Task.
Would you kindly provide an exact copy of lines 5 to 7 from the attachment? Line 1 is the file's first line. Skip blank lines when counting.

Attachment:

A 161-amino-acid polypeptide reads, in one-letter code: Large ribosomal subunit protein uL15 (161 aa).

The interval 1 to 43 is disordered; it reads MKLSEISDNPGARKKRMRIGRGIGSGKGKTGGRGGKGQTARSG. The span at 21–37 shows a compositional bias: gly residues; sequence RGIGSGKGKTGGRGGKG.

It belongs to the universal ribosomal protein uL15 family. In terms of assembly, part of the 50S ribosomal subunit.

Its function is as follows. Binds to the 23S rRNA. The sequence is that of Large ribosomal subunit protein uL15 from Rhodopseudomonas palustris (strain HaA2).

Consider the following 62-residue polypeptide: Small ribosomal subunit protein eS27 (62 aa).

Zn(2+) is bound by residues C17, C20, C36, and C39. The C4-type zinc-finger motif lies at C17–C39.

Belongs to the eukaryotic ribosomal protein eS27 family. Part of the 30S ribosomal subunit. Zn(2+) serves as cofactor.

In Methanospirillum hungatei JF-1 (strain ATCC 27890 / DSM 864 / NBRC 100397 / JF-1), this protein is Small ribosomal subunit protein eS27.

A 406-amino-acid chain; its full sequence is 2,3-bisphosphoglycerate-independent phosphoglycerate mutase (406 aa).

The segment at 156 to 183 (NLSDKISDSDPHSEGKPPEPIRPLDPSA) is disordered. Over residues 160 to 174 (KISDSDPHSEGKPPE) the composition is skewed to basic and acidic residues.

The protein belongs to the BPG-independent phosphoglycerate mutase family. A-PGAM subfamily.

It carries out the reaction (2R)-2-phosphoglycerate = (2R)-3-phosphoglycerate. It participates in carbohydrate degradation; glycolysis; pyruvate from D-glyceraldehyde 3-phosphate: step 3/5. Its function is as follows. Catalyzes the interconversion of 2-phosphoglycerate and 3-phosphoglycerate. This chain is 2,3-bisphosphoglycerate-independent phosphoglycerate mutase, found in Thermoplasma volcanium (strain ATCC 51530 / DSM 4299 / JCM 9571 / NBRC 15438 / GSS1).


Consider the following 62-residue polypeptide: Small ribosomal subunit protein eS27 (62 aa).

Zn(2+) is bound by residues C17, C20, C36, and C39. The C4-type zinc-finger motif lies at C17–C39.

Belongs to the eukaryotic ribosomal protein eS27 family. Part of the 30S ribosomal subunit. Zn(2+) serves as cofactor.